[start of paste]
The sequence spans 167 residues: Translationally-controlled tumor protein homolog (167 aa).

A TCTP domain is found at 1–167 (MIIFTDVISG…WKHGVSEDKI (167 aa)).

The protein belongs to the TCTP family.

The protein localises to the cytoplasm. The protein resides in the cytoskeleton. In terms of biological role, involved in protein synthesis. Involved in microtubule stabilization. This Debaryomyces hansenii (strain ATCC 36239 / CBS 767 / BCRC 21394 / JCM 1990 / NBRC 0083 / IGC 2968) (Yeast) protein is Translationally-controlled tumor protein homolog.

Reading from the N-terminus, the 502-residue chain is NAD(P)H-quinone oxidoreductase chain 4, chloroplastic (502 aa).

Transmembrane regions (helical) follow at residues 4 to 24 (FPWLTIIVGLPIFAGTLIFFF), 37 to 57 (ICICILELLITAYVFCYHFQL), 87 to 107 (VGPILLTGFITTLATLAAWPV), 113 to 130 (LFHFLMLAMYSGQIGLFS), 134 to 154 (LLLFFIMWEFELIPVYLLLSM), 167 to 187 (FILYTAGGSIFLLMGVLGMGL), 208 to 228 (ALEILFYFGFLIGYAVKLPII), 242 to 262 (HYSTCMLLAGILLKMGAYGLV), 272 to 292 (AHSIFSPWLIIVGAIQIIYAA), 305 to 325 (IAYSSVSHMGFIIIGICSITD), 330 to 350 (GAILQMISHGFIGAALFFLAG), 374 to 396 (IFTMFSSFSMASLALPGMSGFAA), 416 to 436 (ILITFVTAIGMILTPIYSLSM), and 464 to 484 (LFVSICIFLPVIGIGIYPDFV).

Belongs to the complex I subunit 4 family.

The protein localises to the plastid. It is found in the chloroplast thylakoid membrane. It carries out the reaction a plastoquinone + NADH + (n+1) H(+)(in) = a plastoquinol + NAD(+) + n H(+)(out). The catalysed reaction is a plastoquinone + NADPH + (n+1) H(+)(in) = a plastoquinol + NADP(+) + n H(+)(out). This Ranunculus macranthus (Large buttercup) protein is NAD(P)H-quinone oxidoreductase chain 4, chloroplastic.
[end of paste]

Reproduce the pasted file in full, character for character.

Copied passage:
The sequence spans 167 residues: Translationally-controlled tumor protein homolog (167 aa).

A TCTP domain is found at 1–167 (MIIFTDVISG…WKHGVSEDKI (167 aa)).

The protein belongs to the TCTP family.

The protein localises to the cytoplasm. The protein resides in the cytoskeleton. In terms of biological role, involved in protein synthesis. Involved in microtubule stabilization. This Debaryomyces hansenii (strain ATCC 36239 / CBS 767 / BCRC 21394 / JCM 1990 / NBRC 0083 / IGC 2968) (Yeast) protein is Translationally-controlled tumor protein homolog.

Reading from the N-terminus, the 502-residue chain is NAD(P)H-quinone oxidoreductase chain 4, chloroplastic (502 aa).

Transmembrane regions (helical) follow at residues 4 to 24 (FPWLTIIVGLPIFAGTLIFFF), 37 to 57 (ICICILELLITAYVFCYHFQL), 87 to 107 (VGPILLTGFITTLATLAAWPV), 113 to 130 (LFHFLMLAMYSGQIGLFS), 134 to 154 (LLLFFIMWEFELIPVYLLLSM), 167 to 187 (FILYTAGGSIFLLMGVLGMGL), 208 to 228 (ALEILFYFGFLIGYAVKLPII), 242 to 262 (HYSTCMLLAGILLKMGAYGLV), 272 to 292 (AHSIFSPWLIIVGAIQIIYAA), 305 to 325 (IAYSSVSHMGFIIIGICSITD), 330 to 350 (GAILQMISHGFIGAALFFLAG), 374 to 396 (IFTMFSSFSMASLALPGMSGFAA), 416 to 436 (ILITFVTAIGMILTPIYSLSM), and 464 to 484 (LFVSICIFLPVIGIGIYPDFV).

Belongs to the complex I subunit 4 family.

The protein localises to the plastid. It is found in the chloroplast thylakoid membrane. It carries out the reaction a plastoquinone + NADH + (n+1) H(+)(in) = a plastoquinol + NAD(+) + n H(+)(out). The catalysed reaction is a plastoquinone + NADPH + (n+1) H(+)(in) = a plastoquinol + NADP(+) + n H(+)(out). This Ranunculus macranthus (Large buttercup) protein is NAD(P)H-quinone oxidoreductase chain 4, chloroplastic.